No matter what part of the country you live in, one is faced with the harsh reality that a storm could come through any time of the year, causing power outages -- outages that require a unique skill set and the meticulous training of linemen to repair. Fort Leonard Wood is the home of the Army's Prime Power School which teaches the Power Line Distribution Course, commonly referred to as U4.

Before service members can pass the course, they must first prove they've learned the skills to do their job safely and under stressful conditions by enduring "Storm Night."

"There's a lot of responsibility that comes with what we do," said Sgt. 1st Class Brandon Ecker, PLDC instructor/writer, as he pointed out the various areas damaged and entangled with debris from a simulated storm.

The "storm" comes as the finale to the culminating event where students spend a week building an entire distribution system, with the exception of setting the utility poles. Ecker said once the students complete the system that final morning they are briefed and sent home.

"Early this morning we gave them a WARNO from the state of Missouri stating that the governor needs help and FEMA is going to activate the U4 students," Ecker said. "They're going to be on call and need to be prepared to come in."

Ecker said once the students leave, the instructors head out and start causing "storm destruction" before recalling them to assess the damage as daylight fades into night.

Typical damage one would expect to see following a tornado can still clearly be seen with the help of lights provided by work trucks: a broken power pole, brush and debris caught up in the lines, snapped lines and even a piece of metal twisted and woven between power lines.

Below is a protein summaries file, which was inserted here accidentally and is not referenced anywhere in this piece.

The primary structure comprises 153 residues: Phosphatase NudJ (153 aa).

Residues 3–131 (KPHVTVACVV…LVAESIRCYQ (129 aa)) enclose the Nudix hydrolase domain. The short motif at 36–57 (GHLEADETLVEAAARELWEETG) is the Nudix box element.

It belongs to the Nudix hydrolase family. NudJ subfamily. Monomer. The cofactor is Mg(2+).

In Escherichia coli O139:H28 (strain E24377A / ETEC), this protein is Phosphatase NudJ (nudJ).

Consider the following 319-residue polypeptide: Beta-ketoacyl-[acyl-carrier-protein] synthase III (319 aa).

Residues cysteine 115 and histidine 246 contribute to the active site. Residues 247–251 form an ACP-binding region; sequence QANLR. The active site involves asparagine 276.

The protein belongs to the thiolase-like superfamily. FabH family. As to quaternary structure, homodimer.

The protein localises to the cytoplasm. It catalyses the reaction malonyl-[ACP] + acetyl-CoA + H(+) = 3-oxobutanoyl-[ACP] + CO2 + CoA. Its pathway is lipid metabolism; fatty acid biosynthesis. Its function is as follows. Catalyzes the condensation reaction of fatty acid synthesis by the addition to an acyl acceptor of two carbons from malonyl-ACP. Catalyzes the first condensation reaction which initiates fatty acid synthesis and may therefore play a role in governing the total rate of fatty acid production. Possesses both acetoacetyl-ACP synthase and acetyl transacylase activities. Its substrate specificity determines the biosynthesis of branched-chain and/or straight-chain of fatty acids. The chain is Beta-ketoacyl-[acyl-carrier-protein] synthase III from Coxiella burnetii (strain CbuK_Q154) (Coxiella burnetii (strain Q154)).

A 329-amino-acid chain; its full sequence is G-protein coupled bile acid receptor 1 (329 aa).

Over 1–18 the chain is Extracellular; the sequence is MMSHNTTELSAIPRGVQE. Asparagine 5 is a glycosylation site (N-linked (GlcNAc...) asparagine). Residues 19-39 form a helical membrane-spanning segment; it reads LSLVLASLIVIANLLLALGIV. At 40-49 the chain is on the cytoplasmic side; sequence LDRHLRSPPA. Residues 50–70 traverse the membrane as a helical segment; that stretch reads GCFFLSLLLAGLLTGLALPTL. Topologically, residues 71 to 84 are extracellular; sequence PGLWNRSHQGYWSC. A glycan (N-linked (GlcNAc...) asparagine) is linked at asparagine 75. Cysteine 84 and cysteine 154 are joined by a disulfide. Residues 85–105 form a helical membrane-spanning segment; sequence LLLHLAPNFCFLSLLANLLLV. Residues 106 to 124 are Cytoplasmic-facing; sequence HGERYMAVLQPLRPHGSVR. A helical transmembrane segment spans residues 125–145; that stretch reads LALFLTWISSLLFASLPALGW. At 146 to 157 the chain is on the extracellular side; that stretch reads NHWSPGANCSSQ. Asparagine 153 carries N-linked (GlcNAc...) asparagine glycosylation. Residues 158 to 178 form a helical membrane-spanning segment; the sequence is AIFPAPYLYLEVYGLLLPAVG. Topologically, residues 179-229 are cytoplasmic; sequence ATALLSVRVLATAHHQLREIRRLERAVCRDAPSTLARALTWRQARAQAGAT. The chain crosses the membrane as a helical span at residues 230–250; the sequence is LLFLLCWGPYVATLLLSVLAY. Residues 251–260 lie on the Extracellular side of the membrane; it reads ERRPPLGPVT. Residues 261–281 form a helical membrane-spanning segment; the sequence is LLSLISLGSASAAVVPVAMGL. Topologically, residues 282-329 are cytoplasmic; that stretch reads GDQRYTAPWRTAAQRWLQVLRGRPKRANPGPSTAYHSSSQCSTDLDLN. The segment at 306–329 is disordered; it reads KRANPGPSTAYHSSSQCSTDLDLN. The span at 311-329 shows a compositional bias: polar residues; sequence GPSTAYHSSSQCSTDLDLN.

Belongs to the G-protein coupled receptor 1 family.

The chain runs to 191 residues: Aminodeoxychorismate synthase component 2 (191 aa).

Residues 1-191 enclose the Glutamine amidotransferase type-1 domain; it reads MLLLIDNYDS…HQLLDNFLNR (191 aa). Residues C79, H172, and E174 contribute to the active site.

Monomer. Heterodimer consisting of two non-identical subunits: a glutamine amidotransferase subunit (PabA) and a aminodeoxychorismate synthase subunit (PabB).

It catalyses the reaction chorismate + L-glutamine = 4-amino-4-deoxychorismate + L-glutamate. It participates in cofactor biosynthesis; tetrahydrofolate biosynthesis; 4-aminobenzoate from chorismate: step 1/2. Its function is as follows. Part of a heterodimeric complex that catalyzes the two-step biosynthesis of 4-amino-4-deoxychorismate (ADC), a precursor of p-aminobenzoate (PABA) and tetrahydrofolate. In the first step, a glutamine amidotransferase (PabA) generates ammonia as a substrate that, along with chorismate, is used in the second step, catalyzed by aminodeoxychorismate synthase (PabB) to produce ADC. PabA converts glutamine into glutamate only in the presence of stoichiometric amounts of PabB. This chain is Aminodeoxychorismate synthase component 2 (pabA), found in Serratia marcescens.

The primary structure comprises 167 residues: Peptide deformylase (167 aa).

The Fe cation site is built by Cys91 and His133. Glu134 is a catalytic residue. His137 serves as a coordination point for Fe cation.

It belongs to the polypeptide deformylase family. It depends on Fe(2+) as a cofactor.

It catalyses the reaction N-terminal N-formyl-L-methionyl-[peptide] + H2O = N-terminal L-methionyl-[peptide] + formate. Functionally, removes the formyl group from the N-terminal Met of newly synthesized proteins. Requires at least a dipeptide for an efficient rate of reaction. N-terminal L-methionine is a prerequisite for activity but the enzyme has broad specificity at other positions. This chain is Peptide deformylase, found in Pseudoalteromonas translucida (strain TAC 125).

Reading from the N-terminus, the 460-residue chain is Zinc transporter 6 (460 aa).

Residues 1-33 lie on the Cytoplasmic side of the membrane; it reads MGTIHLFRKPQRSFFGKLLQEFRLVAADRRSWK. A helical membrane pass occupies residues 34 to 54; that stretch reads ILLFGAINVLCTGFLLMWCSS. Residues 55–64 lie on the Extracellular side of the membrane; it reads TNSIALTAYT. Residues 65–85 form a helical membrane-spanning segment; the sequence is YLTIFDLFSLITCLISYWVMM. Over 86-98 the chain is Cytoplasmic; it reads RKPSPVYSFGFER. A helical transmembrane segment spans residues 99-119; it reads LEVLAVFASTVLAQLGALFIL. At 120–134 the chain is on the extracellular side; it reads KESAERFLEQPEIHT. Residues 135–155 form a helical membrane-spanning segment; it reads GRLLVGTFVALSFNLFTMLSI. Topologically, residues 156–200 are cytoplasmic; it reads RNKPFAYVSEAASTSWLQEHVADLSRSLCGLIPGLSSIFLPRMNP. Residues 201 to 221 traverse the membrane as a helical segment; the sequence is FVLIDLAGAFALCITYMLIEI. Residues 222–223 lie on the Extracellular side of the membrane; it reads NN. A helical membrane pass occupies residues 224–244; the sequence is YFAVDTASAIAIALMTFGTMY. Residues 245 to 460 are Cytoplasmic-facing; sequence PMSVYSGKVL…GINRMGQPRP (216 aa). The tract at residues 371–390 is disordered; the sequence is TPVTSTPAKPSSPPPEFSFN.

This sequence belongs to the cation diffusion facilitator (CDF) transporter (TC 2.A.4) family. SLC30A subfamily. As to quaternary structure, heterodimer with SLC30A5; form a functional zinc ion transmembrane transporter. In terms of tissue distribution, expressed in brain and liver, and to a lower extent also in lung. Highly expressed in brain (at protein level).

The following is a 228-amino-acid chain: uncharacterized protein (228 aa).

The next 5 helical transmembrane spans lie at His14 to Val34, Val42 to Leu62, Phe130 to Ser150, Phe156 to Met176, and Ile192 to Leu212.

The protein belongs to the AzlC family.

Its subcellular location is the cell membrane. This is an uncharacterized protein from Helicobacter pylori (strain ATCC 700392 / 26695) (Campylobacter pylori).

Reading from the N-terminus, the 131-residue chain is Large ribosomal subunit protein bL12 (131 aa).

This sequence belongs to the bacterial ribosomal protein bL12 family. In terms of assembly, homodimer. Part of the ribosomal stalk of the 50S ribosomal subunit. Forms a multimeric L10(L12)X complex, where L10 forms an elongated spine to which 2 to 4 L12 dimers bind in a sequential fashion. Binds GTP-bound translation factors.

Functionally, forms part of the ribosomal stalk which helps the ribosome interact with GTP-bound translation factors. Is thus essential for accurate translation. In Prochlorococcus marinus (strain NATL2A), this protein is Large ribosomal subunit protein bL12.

"Usually there are some small things we do that they may or may not see, and from the ground there are some things you cannot see," Ecker said. "We try to make it so when they're up there working on one thing they will notice something else that's wrong."

Sgt. Kenneth Swadley, PLDC student, said the teams did well playing on everyone's strengths during the exercise but admits it was challenging.

"I was not quite sure what to expect during this training exercise," he said. "We had all conjured up many different scenarios of what kind of damage and problems the simulated storm damage could take, but the magnitude of some of the damage was a bit of a shock."

Swadley added, "having this training at night definitely added to the realism of the exercise, as electrical problems will not always occur during business hours. The additional stress of being tired and the darkness affecting everyone's visual acuity made it all that more important for everyone to work together and to overcome the obstacles the storm caused."

Ecker said students either come to Prime Power as specialists or as new sergeants, so leadership qualities are one of the most important things they look for during the exercise, and students are graded accordingly. Students are rotated through leadership positions throughout the week for evaluation.

"It's very realistic training," Ecker said. "Storms come through at all hours during the day, during the night, so we feel we need to make it more realistic. If there's people without power, someone has to go out and repair it."